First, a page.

activate: (in biology) To turn on, as with a gene or chemical reaction.
birds: Warm-blooded animals with wings that first showed up during the time of the dinosaurs. Birds are jacketed in feathers and produce young from the eggs they deposit in some sort of nest. Most birds fly, but throughout history there have been the occasional species that don’t.
cell: The smallest structural and functional unit of an organism. Typically too small to see with the unaided eye, it consists of a watery fluid surrounded by a membrane or wall. Depending on their size, animals are made of anywhere from thousands to trillions of cells. Most organisms, such as yeasts, molds, bacteria and some algae, are composed of only one cell.
fat: A natural oily or greasy substance occurring in plants and in animal bodies, especially when deposited as a layer under the skin or around certain organs. Fat’s primary role is as an energy reserve. Fat also is a vital nutrient, though it can be harmful if consumed in excessive amounts.
flavor: The particular mix of sensations that help people recognize something that has passed through the mouth. This is based largely on how a food or drink is sensed by cells in the mouth. It also can be influenced, to some extent, by its smell, look or texture. (in physics) One of the three varieties of subatomic particles called neutrinos. The three flavors are called muon neutrinos, electron neutrinos and tau neutrinos. A neutrino can change from one flavor to another over time.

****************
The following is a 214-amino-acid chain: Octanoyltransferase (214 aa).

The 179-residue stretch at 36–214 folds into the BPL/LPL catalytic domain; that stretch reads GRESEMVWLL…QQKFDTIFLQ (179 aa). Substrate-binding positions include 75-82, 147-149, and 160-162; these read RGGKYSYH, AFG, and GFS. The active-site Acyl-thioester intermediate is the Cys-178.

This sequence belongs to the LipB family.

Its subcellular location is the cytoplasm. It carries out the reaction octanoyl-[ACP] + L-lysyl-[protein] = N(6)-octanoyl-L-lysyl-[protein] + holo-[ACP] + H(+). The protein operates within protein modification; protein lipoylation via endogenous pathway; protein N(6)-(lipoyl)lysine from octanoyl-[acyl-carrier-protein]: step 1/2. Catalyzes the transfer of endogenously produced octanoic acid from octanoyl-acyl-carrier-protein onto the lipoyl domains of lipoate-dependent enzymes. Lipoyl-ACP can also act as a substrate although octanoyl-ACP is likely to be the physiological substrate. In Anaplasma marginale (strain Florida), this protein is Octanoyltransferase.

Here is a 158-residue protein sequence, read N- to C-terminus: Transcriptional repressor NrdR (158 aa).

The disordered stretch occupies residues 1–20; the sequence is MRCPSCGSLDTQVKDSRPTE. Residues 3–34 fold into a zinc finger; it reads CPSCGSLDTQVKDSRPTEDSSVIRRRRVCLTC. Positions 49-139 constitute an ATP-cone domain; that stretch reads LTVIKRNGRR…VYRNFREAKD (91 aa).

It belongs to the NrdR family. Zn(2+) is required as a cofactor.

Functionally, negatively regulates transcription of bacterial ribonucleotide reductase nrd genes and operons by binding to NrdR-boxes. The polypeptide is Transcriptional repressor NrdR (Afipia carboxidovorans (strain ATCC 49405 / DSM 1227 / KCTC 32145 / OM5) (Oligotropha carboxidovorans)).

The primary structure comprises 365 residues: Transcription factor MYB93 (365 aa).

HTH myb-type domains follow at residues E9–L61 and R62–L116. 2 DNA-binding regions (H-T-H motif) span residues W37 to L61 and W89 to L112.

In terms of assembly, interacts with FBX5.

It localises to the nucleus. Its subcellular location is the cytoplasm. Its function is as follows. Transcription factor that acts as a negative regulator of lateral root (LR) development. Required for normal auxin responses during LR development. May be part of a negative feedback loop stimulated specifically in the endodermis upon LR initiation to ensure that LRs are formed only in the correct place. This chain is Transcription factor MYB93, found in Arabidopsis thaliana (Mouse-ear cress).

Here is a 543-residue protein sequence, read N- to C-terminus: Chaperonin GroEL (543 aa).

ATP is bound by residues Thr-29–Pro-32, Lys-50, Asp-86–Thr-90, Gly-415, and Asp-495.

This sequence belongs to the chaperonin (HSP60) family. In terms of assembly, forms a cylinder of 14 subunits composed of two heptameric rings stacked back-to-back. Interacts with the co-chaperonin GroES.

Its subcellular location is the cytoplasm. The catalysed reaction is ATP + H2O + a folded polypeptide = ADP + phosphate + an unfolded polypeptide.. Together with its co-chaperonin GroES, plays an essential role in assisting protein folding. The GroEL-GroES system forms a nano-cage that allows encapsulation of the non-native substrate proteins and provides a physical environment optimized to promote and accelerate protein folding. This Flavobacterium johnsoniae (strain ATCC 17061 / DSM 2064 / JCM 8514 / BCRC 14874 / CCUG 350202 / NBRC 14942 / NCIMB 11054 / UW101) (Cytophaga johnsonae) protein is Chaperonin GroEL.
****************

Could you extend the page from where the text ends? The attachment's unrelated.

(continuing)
molecule: An electrically neutral group of atoms that represents the smallest possible amount of a chemical compound. Molecules can be made of single types of atoms or of different types. For example, the oxygen in the air is made of two oxygen atoms (O2), but water is made of two hydrogen atoms and one oxygen atom (H2O).
octopus: (pl. octopi or octopuses) Sea mollusks with a soft, sac-shaped body and eight tentacles. Two rows of suckers along each tentacle give the animal an ability to grasp and hold onto things. Cousins of the squids, these animals have a sharp beak-like mouth and good vision.
papillae: (sing. papilla) In biology, these are small round projections, or protuberances, from a surface. They range from pimples on the skin to bumps at the root of a hair or feather. The best known are those bumps on the tongue that host taste buds.
penguin: A flightless black-and-white bird native to the far Southern Hemisphere, especially Antarctica and its nearby islands.
receptor: (in biology) A molecule in cells that serves as a docking station for another molecule. That second molecule can turn on some special activity by the cell.
taste: One of the basic properties the body uses to sense its environment, especially foods, using receptors (taste buds) on the tongue (and some other organs).
taste buds: A collection of 50 to 100 or so taste receptors. They’re found on the tongues of land animals. When certain chemicals in food or other materials trigger a response in these receptors, the brain detects one or more of five types of tastes —sweet, sour, salty, bitter or umami.A collection of 50 to 100 or so taste receptors. They’re found on the tongues of land animals. When certain chemicals in food or other materials trigger a response in these receptors, the brain detects one or more flavors — sweet, sour, salty, bitter or umami.
umami: One of the five major tastes (along with sweet, sour, salty and bitter). It has been described as savory but most people find the mild flavor hard to characterize. It is particularly prized as a flavor in Japanese cuisines.